Harley Davidson Iron 883 Review – Ironically Harley
The end of my high school, I was sitting on my couch watching the movie WILD HOGS. John Travolta and his friends riding Harley Davidson motorcycles, escaping their regular life for some fun on the highways. That was it. That was the moment I decided that owning a Harley Davidson and going on a never-ending road trip to escape daily chaos has to be on my bucket list.
Years passed. I started ticking away the things on my bucket list, except for the one above. But today, there is a Harley Davidson Sportster Iron 883 parked in my garage and I am more than excited.
Harley Davidson has created a cult among the motorcycling aficionados where-ever they have gone. Their India journey began in 2010, which is when the first ever Harley Davidson dealership was opened. Today, about 6 years later, they are the largest seller of premium motorcycles in the country. To their fans and owners, Harley Davidson is more than just a bike, it has brought a revolution in the motorcycling industry.
Anyways, coming back to the review part. I strap on my helmet, put on my denim and leather jacket and walk towards the matte finished Iron 883. With every step I take towards it I sip in the beauty this bike. It has a charm of a vintage cruiser with all the modern bits and bobs on it. There is a 2 stage process to unlock the bike. You first need to insert the key into the steering lock assembly to unlock it and then put it into the ignition slot.
I start off the engine and I was surprised by the muted thump of the stock exhaust. This is done due to the noise regulations here in India. But one can easily switch to a Screaming Eagle setup (sold separately as an accessory) to get an enhanced exhaust note which indeed is a wonderful upgrade if you need to be noticed from half a kilometer away.
The bike supplied to me only has a rider seat, which clearly exhibits my singlehood status. The cushion is amazing and the back support is just about adequate for the riding posture on this bike. The fuel tank is narrow and allows your knees to move around easily while riding through corners.
Speaking about instrument panel, it has a small speedometer, but there is no rpm meter. You don’t need one anyways, as the bike’s sound will let you know when to shift gear. The switch-gear is something that one takes time to get used to as the layout is haphazard in comparison to motorcycles available in the market. For eg, the side indicator buttons are on each side of the handle bar, for the respective indicator, very fancy I say!
The suspension is on the softer side and it does feel comfortable on longer rides. On the other hand, the same setup makes the bike a bit lowered and does cause a lot scrapping of the underbelly, everytime you ride over a speedbump. The engine is an air-cooled unit and does heat up quite significantly, which does make riding this bike a little cumbersome inside the city in jammed roads.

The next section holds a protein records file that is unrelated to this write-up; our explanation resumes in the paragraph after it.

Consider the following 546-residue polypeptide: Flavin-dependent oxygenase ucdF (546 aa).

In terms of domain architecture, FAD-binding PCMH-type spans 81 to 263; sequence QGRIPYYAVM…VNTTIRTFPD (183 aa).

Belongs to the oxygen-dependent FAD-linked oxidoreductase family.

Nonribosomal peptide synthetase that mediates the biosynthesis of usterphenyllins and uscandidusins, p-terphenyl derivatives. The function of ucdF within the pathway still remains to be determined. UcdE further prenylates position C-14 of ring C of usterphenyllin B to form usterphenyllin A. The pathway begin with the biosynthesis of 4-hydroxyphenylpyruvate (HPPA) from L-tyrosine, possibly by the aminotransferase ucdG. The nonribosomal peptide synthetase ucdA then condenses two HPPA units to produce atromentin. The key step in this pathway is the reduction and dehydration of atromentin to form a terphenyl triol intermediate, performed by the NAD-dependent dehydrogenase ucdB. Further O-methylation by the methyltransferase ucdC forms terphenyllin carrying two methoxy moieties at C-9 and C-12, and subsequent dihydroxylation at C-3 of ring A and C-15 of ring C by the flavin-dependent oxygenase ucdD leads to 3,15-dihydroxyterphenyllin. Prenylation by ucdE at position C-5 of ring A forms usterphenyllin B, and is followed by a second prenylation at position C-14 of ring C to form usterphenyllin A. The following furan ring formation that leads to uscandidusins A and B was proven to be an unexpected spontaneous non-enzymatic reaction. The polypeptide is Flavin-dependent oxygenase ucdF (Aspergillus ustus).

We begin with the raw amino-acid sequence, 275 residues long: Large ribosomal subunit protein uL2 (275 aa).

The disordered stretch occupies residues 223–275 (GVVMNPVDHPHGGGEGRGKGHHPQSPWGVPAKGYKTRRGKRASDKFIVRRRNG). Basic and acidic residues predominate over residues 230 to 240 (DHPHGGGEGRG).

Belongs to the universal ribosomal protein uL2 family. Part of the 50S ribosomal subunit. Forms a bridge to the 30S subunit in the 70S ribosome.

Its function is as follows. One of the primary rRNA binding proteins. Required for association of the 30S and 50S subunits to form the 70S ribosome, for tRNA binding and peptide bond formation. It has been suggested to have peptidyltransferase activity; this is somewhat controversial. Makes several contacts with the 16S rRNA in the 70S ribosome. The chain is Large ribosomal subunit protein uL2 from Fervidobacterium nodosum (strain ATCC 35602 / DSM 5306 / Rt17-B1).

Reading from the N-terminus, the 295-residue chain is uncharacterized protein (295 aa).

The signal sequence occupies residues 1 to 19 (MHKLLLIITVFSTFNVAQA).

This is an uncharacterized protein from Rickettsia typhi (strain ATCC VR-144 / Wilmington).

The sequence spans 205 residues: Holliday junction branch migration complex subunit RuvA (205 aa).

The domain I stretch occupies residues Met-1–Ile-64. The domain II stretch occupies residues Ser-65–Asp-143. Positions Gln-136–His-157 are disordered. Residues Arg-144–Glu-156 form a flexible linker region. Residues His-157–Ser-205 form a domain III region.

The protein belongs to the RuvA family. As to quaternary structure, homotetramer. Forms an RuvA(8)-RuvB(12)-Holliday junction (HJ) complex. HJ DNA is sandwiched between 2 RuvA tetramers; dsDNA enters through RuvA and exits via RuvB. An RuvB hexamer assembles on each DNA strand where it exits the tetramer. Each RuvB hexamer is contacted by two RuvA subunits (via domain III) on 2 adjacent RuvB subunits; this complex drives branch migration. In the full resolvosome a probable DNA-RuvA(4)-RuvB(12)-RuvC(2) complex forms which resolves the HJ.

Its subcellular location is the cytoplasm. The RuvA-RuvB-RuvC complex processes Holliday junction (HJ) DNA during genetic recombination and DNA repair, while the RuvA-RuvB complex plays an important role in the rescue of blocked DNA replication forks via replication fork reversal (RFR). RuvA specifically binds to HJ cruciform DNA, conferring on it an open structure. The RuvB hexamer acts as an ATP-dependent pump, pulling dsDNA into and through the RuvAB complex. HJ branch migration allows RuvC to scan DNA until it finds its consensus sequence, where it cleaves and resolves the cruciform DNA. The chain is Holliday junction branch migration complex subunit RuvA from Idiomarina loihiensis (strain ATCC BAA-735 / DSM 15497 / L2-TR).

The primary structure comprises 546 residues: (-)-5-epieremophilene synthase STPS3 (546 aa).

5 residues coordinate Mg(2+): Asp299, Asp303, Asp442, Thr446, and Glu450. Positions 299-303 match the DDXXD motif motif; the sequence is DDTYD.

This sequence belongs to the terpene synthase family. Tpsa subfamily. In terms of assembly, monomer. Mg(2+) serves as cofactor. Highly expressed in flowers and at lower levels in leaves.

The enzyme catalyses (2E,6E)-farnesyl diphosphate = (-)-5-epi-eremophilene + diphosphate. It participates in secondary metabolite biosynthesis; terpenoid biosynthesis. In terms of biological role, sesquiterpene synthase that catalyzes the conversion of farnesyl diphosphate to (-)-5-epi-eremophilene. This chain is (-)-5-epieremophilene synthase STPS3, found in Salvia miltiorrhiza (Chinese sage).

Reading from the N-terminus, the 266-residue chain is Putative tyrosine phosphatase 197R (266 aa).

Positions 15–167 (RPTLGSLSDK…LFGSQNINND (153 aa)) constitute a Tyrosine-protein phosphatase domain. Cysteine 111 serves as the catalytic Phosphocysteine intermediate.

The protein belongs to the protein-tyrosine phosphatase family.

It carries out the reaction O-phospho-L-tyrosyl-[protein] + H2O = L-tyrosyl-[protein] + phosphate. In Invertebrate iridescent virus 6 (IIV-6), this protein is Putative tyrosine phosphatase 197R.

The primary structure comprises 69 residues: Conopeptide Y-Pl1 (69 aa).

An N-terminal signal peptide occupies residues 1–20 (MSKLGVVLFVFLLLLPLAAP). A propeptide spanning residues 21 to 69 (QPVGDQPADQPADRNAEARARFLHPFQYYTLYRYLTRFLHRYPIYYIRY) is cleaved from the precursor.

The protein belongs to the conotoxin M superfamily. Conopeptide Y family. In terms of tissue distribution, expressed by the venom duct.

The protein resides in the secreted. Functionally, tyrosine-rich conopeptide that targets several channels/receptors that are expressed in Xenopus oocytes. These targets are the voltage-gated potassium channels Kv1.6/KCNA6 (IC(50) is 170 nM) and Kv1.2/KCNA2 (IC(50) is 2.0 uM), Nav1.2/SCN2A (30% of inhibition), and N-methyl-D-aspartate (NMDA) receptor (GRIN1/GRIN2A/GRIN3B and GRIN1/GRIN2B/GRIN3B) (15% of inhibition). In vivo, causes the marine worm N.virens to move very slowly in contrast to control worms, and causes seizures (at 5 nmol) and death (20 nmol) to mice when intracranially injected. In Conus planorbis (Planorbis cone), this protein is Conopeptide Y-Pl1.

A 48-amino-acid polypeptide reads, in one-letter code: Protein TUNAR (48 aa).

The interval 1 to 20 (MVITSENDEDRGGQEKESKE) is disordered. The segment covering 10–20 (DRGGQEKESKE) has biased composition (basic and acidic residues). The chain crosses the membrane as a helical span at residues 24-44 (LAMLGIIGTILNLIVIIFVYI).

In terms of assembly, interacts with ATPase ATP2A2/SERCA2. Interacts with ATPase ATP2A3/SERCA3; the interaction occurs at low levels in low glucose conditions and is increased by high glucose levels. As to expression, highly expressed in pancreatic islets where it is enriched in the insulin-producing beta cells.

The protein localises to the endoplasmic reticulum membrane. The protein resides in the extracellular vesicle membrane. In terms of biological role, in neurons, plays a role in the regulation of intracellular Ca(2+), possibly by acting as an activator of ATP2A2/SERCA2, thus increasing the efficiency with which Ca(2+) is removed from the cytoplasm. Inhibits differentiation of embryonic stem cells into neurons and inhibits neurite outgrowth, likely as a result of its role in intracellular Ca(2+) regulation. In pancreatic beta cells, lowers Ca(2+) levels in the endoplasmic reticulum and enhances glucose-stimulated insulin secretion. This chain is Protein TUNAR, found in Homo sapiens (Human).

The bike appeals to a huge crowd, everytime I have stopped, I have been questioned about the bike. People take pictures and a gentle throttle and thumping of the exhaust note turns heads like no other cruiser in its class.
The engine is V-twin 883cc mill producing a 72.9 Nm of torque at 3750 rpm (power figures are not revealed). Transmission is taken care by a 5-speed gearbox, which produces a loud clunk noise everytime you shift up or down a gear. The engine is smooth to run but isn’t particularly quick when revved hard over gear shifts. The 247 kg kerb weight does show up when accelerating in a straight line. But then, Harley’s are not made for straight line racing.
On the other hand, it is absolutely sublime for long highway cruising and city rides. The engine vibrations are lesser and one can ride for longer hours without much fatigue. The brakes aren’t the best and it takes time to get used to the slow deceleration on hard braking. The handling is good but nothing to write home about. It is much better as a straight line cruiser as the top heaviness shows up while taking corners rapidly.
Harley Davidson Iron 883 comes with a 12.5-litre fuel tank. After running it on 97 octane fuel we managed a fuel figure of 22kmpl overall. Also, the matte finish paint on the bike with me isn’t the easiest to clean and does require a specialized cloth to clean off the grime.
If you are looking for an entry level premium cruiser to ride on a daily basis without the hassles of a heavyweight cruiser and also taking it on longer trips with utmost comfort, this is probably the best choice today.
|Seat Height, Unladen||775 mm|
|Ground Clearance||140 mm|
|Rake (steering head) (deg)||26|
|Tires, Front Specification||100/90B19 57H|
|Tires, Rear Specification||150/80B16 77H|
|Fuel Capacity||12.5 l|
|Oil Capacity (w/filter)||2.6 l|
|Weight, As Shipped||247 kg|
|Weight, In Running Order||255 kg|
|Fuel System||Electronic Sequential Port Fuel Injection (ESPFI)|
|Primary Drive||Chain, 34/57 ratio|
|Wheels, Front Type||Black, Split 9-Spoke Cast Aluminum w/ Machined Highlights|
|Wheels, Rear Type||Black, Split 9-Spoke Cast Aluminum w/ Machined Highlights|
|Brakes, Caliper Type||Dual-piston front, Dual-piston rear|
|Lights, Indicators||High beam, neutral, low oil pressure, turn signals, engine diagnostics, low fuel warning, low battery, security system|
Images – The Modern Shutter